When Biolyse, an Ontario-based manufacturer of sterile injectables, forged a deal with Bolivia last week to manufacture up to 50 million J&J Covid-19 vaccine doses, the agreement kicked off what will prove to be a test case for how difficult the system of compulsory licenses is to navigate.

The first problem: When Biolyse asked J&J, via a March letter, to license its Covid-19 vaccine, manufacture it in Canada and pay 5% royalties on shipments to needy, low-income countries, J&J rejected the offer, refusing to negotiate. J&J also did not respond to a request for comment.

Tim Mayleben (L) and Sheldon Koenig (Esperion)

On the heels of a sting­ing Q1 set­back, Es­pe­ri­on's long­time cham­pi­on is ex­it­ing the helm and turn­ing the wheel over to a mar­ket­ing pro

Just days after getting stung by criticism from a badly disappointed group of analysts, there’s a big change happening today at the helm of Esperion $ESPR.

Longtime CEO Tim Mayleben, who championed the company for 9 years from early clinical through a lengthy late-stage drive to successfully get their cholesterol drug approved for a significant niche of patients in the US, is out of the C suite, effective immediately. Sheldon Koenig — hired at the end of 2020 with a resume replete with Big Pharma CV sales experience —  is stepping into his place, promising to right a badly listing commercial ship that’s been battered by market forces.

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No­var­tis' En­tresto takes its 2nd fail­ure of the week­end at ACC, show­ing no ben­e­fit in most dire heart fail­ure pa­tients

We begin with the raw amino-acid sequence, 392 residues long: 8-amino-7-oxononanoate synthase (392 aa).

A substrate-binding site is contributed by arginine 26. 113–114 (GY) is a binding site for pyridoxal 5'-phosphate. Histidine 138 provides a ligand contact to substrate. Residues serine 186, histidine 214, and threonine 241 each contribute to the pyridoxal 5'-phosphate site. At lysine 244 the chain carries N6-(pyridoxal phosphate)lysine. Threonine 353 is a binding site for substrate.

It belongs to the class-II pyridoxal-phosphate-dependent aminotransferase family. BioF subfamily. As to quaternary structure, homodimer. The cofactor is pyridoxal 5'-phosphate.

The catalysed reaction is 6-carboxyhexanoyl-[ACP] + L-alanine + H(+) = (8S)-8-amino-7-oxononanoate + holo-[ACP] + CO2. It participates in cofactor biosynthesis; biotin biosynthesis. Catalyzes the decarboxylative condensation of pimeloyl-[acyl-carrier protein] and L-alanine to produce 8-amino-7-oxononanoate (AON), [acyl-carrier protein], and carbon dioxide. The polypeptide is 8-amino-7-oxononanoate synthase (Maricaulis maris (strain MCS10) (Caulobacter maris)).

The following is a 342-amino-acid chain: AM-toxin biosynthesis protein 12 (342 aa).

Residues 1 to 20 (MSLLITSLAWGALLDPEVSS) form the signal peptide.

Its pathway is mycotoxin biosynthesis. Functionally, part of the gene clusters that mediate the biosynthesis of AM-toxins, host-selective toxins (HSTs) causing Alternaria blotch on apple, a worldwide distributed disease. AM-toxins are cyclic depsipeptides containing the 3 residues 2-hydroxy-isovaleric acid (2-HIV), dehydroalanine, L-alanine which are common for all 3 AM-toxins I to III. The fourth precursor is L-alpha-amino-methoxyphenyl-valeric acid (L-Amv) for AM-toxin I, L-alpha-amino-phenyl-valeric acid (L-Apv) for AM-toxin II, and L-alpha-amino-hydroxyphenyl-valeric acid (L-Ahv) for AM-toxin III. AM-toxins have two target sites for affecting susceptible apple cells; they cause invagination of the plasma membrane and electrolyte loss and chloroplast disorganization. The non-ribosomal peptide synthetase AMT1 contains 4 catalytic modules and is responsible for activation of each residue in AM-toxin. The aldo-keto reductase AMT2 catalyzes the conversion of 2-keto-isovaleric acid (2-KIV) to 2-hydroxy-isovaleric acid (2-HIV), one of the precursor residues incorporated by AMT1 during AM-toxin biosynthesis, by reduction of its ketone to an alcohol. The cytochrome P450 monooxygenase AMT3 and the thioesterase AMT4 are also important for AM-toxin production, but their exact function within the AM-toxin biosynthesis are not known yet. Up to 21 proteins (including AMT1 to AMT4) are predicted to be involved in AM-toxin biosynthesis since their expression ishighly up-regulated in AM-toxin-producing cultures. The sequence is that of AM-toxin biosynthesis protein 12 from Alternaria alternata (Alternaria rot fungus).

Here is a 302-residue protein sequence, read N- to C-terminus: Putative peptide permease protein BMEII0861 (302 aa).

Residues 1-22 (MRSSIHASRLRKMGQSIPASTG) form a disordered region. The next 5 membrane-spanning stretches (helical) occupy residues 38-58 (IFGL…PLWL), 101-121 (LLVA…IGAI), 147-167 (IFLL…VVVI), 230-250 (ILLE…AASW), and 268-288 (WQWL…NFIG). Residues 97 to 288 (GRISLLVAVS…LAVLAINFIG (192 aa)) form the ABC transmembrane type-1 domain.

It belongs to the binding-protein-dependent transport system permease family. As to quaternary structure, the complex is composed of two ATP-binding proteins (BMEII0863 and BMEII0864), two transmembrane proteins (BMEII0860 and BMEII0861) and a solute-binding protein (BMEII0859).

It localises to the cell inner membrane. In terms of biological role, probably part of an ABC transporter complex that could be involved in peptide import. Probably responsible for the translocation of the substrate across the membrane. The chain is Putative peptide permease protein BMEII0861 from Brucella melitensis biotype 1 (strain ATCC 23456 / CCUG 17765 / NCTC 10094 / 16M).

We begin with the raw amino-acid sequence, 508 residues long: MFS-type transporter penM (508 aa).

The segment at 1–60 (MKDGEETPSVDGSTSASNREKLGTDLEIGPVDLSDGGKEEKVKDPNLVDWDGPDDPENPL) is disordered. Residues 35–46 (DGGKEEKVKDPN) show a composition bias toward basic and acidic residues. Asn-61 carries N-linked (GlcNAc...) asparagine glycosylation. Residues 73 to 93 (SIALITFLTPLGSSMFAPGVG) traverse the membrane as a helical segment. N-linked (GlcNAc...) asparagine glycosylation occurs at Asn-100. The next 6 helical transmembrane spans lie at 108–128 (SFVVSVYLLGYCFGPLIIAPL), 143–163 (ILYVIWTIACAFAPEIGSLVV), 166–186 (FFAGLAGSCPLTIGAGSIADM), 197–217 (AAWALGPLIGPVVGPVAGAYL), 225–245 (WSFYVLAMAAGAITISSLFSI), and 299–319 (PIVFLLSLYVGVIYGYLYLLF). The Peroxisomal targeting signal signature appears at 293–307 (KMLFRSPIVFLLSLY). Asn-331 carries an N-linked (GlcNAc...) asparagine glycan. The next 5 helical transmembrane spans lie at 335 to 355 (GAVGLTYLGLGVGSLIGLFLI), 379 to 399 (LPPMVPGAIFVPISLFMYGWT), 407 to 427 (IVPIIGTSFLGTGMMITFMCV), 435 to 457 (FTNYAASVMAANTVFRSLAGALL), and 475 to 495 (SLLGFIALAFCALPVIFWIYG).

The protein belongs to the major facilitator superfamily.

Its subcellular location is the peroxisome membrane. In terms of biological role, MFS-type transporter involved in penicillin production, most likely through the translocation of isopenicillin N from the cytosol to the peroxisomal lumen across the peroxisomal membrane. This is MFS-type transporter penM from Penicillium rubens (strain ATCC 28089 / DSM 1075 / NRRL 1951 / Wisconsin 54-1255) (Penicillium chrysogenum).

Novartis’ Entresto started the ACC weekend off rough with a trial flop in heart attack patients, slowing the drug’s push into earlier patients. Now, an NIH-sponsored study is casting doubt on Entresto’s use in the most severe heart failure patients, another black mark on the increasingly controversial drug’s record.

Entresto, a combination of sacubitril and valsartan, could not beat out valsartan alone in an outcomes head-to-head for severe heart failure patients with a reduced ejection fraction (HFrEF), according to data presented Monday at the virtual American College of Cardiology meeting.

Matt Gline (L) and Vivek Ramaswamy

In­sid­er ac­count of Roivan­t's SPAC deal — and that $7.3B val­u­a­tion — re­veals a few se­crets as Matt Gline po­si­tions the com­pa­ny as the new ‘Big Phar­ma’

It was Oct. 7, 2020, and Matt Gline wasn’t wasting any time.

The CEO of Roivant had word that KKR vet Jim Momtazee’s SPAC had priced late the night before, triggering a green light for anyone interested in pursuing a big check for future operations and riding the financial instrument to Nasdaq. So he wrote a quick email congratulating Momtazee, whom he knew, for the launch.

Oh, and maybe Momtazee would like to schedule something with Gline and his executive chairman, Roivant founder Vivek Ramaswamy, to chat about Roivant and its business?

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Josep Bassaganya-Riera, Landos Biopharma CEO (Landos)

Per­cep­tive's Chi­na up­start Lian­Bio con­tin­ues swing­ing deals, team­ing up with lead Xon­toge­ny biotech Lan­dos in IBD

One of China’s biggest up-and-comers has a brand new partner, and it’s one whose backers are likely familiar with the other’s.

Perceptive’s LianBio has secured a collaboration with Landos Biopharma, the lead company in Chris Garabedian’s Xontogeny fund, to develop and market two programs in Greater China and other countries in the region, the biotechs announced Monday morning. In exchange, Landos is getting an upfront payment of $18 million, up to $200 million in milestones and royalties on sales in the licensed territories.